Introduction: The frequency and causes of hypertrophic olivary degeneration (HOD) are unknown. We compared the clinical and radiological characteristics of unilateral HOD and bilateral HOD. Methods: We performed a search of a radiologic report database for patients who were radiologically diagnosed as having HOD. This database includes the patients examined at the Mayo Clinic in Florida and Arizona. We used the search terms "hypertrophic olivary degeneration", "HOD", and "olivary" in the reports recorded from 1995 to 2015. Pertinent medical records and magnetic resonance imaging (MRI) scans of the brain for those with HOD were reviewed retrospectively. Results: We identified 142 MRI studies on 95 cases who had radiologically proven HOD, 39 cases had unilateral HOD and 56 with bilateral HOD. In symptomatic cases, the most common symptom was ataxia. Palatal tremor was observed in almost half of all HOD cases. While cerebrovascular diseases were the most frequent etiology in both types of HOD (n = 24, 62% in unilateral; n = 17, 30% in bilateral), more than half of bilateral HOD cases had an unknown etiology (52%, n = 29), whereas only 13% (n = 5) of the unilateral cases had an unknown etiology (χ2 test, P < 0.001). The lesions of unilateral HOD had a tendency to improve radiologically over time, whereas those associated with bilateral HOD were likely to worsen (χ2 test, P < 0.05). Conclusions: Our study showed that bilateral HOD is more common than unilateral HOD. Half of bilateral HOD cases had no obvious cause and some worsened over time. This may implicate a possible primary neurodegenerative process.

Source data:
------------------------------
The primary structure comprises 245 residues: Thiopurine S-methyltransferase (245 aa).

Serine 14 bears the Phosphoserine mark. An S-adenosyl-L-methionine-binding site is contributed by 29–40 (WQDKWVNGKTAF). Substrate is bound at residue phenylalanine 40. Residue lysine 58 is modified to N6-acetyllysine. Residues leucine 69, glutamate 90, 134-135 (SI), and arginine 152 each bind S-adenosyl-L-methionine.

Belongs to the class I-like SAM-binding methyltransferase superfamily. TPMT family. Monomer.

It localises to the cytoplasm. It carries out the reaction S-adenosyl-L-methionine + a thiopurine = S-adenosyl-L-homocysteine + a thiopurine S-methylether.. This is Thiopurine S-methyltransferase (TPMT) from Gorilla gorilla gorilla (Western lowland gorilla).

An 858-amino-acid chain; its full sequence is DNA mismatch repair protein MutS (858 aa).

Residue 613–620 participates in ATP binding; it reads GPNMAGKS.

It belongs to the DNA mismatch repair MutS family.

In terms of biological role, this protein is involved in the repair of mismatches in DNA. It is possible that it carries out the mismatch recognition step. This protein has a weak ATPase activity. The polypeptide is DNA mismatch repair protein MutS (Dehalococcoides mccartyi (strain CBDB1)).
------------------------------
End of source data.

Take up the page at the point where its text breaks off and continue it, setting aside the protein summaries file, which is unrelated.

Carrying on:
- Hypertrophic olivary degeneration
- Inferior olivary nucleus
- Palatal tremor
- Progressive ataxia and palatal tremor
ASJC Scopus subject areas
- Geriatrics and Gerontology
- Clinical Neurology